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An apple a day, if the frost keeps away for Quinte growers

By Shelden Rogers

This year’s apple crop looks to be making up for last years heavy frosts that took out apple orchards across Ontario.

Last year’s frost was so heavy it killed most apple trees in Ontario, leaving some orchards with nothing. This season looks to be making up for last year’s conditions. Farmers were well prepared to do anything they could to avert the frost.

With no heavy frost and a large amount of blossoms, this season is in full gear for success. Which is a relief after last years weather.

Colin Campbell of Campbell’s Orchards in Prince Edward County said he had never seen anything like last years frost.

“Last year was the biggest worry and it was such a disaster. It was the first time in I’d say in Ontario’s history of growing apples that we had a freeze like that,” said Campbell.

Campbell said it took a lot of work just to save half of his crops.

“We worked all night with fires and spraying and all sorts of things, trying our best to avert the frost or reduce it, I don’t know if it worked or not, but we had apples and lots of people didn’t,” said Campbell.

Campbell was prepared for cold temperatures this year, making sure there would not be a repeat of last year.

“We had big brush piles for fires ready to go, and we spray the trees with water and a light mixture of urea, which is like a light mixture of nitrogen fertilizer which lowers the freezing point,” said Campbell.

John Cline, pomology professor at University of Guelph, said frost can cause a lot of damage to the growing of a fruit.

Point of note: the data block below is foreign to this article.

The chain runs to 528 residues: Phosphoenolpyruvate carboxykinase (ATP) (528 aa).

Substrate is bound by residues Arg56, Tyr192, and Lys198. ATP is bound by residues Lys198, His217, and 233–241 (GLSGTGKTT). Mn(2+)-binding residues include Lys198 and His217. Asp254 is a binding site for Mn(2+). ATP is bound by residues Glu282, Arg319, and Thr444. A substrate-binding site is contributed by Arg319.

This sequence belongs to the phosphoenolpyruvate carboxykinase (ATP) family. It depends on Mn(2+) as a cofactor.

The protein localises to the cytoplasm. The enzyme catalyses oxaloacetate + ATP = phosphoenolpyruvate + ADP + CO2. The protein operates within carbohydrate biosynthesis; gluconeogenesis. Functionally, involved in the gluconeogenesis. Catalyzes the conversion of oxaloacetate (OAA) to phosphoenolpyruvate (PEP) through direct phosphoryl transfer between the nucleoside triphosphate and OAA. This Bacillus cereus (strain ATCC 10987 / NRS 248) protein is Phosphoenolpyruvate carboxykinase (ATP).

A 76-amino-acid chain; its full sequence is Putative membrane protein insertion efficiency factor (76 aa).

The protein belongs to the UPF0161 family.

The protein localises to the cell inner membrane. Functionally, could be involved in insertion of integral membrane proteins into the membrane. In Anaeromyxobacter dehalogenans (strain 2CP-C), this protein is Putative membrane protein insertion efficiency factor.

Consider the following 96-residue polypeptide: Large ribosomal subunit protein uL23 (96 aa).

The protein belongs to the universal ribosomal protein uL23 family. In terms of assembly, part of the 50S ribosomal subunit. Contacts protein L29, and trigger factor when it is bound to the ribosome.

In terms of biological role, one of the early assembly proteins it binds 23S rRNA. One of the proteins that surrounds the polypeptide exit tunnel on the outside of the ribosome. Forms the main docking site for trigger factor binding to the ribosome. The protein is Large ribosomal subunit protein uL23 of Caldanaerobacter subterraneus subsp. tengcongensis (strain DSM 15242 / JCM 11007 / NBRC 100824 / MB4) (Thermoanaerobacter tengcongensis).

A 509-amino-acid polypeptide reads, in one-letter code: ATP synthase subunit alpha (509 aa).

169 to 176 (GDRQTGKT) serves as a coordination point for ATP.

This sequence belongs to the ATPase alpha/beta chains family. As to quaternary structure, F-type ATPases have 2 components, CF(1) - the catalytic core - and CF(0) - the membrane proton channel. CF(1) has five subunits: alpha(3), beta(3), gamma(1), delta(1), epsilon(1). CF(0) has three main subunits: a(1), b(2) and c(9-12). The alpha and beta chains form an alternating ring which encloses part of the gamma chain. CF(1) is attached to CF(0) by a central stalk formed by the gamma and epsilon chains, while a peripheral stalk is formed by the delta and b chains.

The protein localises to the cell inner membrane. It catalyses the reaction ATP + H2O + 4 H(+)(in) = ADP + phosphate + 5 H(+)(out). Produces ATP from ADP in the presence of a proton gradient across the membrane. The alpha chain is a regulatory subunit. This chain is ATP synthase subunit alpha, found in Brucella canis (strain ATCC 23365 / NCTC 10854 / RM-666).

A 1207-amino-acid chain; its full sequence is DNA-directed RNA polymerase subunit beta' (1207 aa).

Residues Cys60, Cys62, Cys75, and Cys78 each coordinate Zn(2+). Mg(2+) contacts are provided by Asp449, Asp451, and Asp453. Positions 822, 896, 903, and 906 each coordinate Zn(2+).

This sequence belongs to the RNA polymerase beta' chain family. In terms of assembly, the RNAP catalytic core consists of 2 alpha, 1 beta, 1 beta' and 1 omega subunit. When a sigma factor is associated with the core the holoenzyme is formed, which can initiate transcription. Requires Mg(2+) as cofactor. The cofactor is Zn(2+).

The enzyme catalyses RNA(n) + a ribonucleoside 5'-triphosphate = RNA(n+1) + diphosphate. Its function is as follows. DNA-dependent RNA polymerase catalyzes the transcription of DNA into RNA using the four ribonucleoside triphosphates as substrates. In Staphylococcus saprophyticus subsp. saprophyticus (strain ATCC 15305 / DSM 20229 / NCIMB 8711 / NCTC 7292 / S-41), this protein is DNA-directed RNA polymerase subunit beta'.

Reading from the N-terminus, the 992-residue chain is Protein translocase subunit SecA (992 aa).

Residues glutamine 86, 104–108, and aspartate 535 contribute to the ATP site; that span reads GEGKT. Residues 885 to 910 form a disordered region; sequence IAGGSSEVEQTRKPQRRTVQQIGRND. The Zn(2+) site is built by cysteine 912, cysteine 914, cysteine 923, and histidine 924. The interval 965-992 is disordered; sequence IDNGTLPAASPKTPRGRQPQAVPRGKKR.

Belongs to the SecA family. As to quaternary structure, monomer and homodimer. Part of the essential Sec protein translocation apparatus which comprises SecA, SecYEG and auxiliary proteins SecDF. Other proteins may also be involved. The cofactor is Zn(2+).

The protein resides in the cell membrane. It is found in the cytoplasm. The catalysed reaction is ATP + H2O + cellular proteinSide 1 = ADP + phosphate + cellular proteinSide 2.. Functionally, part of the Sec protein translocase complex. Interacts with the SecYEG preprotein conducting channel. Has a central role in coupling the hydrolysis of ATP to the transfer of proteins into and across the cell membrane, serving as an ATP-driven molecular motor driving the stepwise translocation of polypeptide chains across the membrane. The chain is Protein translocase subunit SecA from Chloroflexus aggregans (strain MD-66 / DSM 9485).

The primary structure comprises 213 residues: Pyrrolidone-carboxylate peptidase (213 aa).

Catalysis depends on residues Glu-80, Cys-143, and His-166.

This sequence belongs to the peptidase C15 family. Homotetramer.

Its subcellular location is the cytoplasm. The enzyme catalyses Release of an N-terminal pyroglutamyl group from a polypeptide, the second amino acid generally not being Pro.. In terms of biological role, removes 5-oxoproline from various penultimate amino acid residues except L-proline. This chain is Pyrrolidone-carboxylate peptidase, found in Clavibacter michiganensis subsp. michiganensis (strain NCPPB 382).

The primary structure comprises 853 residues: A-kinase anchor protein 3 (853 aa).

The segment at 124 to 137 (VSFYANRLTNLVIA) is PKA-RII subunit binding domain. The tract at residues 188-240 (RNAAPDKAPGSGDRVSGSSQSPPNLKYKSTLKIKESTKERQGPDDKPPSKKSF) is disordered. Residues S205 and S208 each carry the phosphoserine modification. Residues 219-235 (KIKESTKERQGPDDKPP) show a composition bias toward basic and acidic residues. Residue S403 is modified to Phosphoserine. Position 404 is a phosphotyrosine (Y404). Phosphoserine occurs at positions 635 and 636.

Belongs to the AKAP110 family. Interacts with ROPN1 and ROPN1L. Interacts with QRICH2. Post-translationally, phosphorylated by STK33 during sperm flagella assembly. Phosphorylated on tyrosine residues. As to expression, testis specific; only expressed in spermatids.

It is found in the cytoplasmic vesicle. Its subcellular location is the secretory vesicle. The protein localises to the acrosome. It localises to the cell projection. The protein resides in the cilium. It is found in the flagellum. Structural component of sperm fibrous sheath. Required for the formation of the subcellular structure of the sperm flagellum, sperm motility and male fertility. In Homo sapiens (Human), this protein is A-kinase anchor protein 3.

“It can make the fruit malformed, and take an odd shape, or in the worst case scenario it kills the flower all together and the fruit won’t develop at all,” said Cline.

Cline said he saw whole orchards frozen last year and there was no fruit at all.

Last year, temperatures dropped to -6. This year the temperature only got to -1 for a few hours.

Last years frost wasn’t all negative though.

Because the trees didn’t have many apples on them, they just sat around and rested. When they did that they produced more fruit buds. Campbell said his trees are covered in blooms and there is a huge potential for crop.

Cline is also optimistic there will be a very good crop.

“This year we are looking at an abundance of bloom,” said Cline.

Even with their crops taken out by heavy frosts, farmers know it’s all part of the business.

“It’s a tough business really because your at the mercy of mother nature everyday. There are hail storms you have to go through, and drought, who knows what could happen,” said Campbell.